Poppin’ Through the Parks

9 April 2015 – It became a park walk, though that hadn’t been the plan. But I should have had a premonition, as I marched off to our agreed meeting place: this message I passed en route wasn’t just mushy street art philosophy, it was a warning.

A warning, I tell you. A directive.

written inside an Evol "horse"

Or, in the case of the Tuesday Walking Society: Find each other.

The plan was to rendez-vous outside the recently reopened conservatory attached to a downtown park called Cloud Gardens. Our 8 a.m. phone conversation agreed that the midtown transit disruption (a fire investigation) would soon clear, allowing Phyllis lots of time to head south & meet me there at 9:30.

At 10:05 I conclude she wasn’t able to get through after all. (For the first time ever, I wish I had a smart phone…)

Not only no Phyllis, no visit to the conservatory, either. Someone is in there, playing monkey-on-the-wall & watering hanging plants, but the doors are locked. I take a wistful peek through the glass …

Cloud Gardens conservatory, Temperance St.

… and decide to shove off. This park is featured on the city’s Downtown Discovery Walk; I study a handy map posted in the grounds, and follow its lead. It will take me through familiar parks, but that’s fine, and it will eventually send me past Union Station — just where Phyllis & I had planned to go next. So I may be solo, but I’ll be honouring the spirit of our intended walk.

Next up: Courthouse Square. Toronto is still in the first dreary transition from winter to spring: no buds, no blooms, no leaves, grass still winter-beige. Thank goodness for year-round public art. This stack of law books, for example, appropriate to their context.

Court House Square, 10 Court St.

I see a smudge of white beyond the books, check it out. Snowdrops! The first I’ve seen this year. There are a few blooms, after all. But you do have to look for them …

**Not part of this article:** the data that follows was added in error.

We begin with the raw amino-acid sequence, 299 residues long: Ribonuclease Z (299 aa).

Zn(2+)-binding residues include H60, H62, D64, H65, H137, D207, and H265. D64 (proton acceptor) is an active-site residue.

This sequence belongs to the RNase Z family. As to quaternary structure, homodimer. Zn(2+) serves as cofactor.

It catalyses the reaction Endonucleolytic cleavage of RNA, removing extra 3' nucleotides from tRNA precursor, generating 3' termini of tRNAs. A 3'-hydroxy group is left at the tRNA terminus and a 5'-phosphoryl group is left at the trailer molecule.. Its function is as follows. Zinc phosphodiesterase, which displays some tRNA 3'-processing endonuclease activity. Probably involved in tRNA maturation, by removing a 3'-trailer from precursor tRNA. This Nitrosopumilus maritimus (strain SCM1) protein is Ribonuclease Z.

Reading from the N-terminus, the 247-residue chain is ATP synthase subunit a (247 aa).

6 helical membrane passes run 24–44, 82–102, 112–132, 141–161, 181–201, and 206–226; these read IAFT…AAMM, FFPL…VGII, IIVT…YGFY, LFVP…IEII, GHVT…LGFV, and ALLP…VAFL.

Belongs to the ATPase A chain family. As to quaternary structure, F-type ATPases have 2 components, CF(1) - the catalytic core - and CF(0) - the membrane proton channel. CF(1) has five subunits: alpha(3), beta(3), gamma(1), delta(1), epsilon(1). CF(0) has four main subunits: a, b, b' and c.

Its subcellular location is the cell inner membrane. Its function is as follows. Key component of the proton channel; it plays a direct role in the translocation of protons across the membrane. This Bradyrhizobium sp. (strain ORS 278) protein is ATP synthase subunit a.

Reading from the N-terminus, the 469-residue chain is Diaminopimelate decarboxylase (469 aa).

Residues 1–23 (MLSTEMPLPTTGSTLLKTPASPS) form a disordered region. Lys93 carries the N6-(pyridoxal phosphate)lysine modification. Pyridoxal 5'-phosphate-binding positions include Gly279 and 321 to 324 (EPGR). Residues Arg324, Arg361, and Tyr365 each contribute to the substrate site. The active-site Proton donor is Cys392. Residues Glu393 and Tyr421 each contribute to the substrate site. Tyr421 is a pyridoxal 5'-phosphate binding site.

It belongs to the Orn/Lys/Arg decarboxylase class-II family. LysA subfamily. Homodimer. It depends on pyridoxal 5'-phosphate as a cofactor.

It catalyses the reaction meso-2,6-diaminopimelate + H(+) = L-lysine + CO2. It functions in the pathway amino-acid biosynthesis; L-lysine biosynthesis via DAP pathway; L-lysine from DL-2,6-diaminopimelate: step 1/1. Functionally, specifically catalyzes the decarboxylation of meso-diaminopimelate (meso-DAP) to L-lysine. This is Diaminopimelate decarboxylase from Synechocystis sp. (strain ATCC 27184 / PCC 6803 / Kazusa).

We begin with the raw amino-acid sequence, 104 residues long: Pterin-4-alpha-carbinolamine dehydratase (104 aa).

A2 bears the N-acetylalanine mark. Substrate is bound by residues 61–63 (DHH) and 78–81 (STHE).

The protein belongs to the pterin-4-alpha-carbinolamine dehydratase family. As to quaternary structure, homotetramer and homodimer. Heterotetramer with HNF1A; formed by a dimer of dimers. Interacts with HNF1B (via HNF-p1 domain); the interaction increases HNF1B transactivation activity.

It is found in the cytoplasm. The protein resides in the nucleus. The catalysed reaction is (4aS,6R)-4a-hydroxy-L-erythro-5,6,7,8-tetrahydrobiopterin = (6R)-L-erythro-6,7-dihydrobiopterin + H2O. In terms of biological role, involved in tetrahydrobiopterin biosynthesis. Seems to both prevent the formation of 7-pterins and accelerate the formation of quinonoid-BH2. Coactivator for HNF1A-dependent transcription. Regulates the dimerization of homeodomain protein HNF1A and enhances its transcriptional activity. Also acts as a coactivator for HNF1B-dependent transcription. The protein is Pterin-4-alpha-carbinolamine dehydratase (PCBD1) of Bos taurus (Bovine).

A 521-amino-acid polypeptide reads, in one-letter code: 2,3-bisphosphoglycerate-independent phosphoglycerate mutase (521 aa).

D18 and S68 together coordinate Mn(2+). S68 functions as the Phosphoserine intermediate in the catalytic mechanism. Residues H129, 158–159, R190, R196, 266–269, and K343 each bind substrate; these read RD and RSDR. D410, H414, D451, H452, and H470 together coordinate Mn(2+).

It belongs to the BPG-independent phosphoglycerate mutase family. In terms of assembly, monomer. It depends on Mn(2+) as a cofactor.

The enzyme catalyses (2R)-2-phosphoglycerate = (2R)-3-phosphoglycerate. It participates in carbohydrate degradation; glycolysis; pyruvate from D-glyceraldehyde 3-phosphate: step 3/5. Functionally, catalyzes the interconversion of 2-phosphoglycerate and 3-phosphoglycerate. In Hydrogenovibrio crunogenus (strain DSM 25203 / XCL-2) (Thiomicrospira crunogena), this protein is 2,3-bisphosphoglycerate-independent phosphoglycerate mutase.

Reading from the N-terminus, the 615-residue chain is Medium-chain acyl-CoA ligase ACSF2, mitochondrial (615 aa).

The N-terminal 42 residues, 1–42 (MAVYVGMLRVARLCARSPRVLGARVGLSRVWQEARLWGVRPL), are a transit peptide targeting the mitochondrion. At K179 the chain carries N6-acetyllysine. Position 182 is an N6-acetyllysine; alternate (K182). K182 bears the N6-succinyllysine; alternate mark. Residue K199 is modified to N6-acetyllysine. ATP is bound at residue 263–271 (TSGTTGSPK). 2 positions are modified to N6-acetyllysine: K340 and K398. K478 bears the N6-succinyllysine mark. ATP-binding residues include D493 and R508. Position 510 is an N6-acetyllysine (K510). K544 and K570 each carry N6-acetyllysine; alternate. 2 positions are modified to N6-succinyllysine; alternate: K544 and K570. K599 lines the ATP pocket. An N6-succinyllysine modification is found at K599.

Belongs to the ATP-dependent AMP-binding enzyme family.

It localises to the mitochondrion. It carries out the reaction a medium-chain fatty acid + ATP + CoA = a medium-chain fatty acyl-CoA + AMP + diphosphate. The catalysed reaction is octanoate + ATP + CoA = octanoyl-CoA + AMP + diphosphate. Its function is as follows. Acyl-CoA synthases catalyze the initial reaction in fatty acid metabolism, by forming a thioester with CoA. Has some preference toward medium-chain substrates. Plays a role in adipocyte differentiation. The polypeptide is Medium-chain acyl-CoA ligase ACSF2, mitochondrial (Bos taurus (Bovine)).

Across Church Street now, jogging just a titch north so I can obey the Discovery Walk route and cut through St. James Park from north-east to south-west. As I go, I pause to admire the very modern — and, I think, entirely coherent — addition to the south side of the very traditional Anglican Dioscesan Centre.

between the Diocesan Centre and St. James Cathedral

St. James Park still very winter-brown. A fine bust of Robert Gourlay (1778-1863), though — a Scottish immigrant who advocated reforms, was banished, and is now honoured. “He championed reforms ahead of his time.”

Back across Church, two more heads. Not metal busts & much more ephemeral, they decorate hoardings advertising condos-to-come on Colborne Street.

just north of Colborne St.

@vydycatz, says the one on the left; @kizmet32, on the right.

Next official stop: Berczy Park. Like St. James Park, it too has street attractions right opposite. Bike art, this time.

opposite Berczy Park

A little out of season, but who cares?

And into Berczy Park, where the Flatiron mural dominates the scene, as it deserves to do, but where I personally most enjoy the sidewalk murals leading up to it.

Flatiron Bldg & mural, Berczy Park

I enjoy them so much, I use a mural section at the top of my blog home page. I spend a moment walking sideways the length of the mural, charmed all over again.

detail, sidewalk murals, Berczy Park

Who could resist?

And on I go, I have a Walk to pursue, down through the Toronto Sculpture Garden (currently sculpture-free, whoops) and along Front Street toward Union Station. Where, promises the Walk, I will find Union Station Parkette.

Construction chaos still swirls around the station, sufficient to force them to put up signs saying “sidewalk,” with helpful big arrows to point the way. So a mere parkette is lost to view. I don’t find it.

But I do find Phyllis!

We suddenly see each other, opposite sides of the street, with a red light giving us time to make funny faces at each other & start laughing. We are still laughing when the green light reunites us. Thank goodness Union Station drew us both.

And now, in full two-woman force, the Tuesday Walking Society first checks latest renovations inside the venerable old railway station, then heads outside again and continues to the next Discovery Walk destination: Roundhouse Park.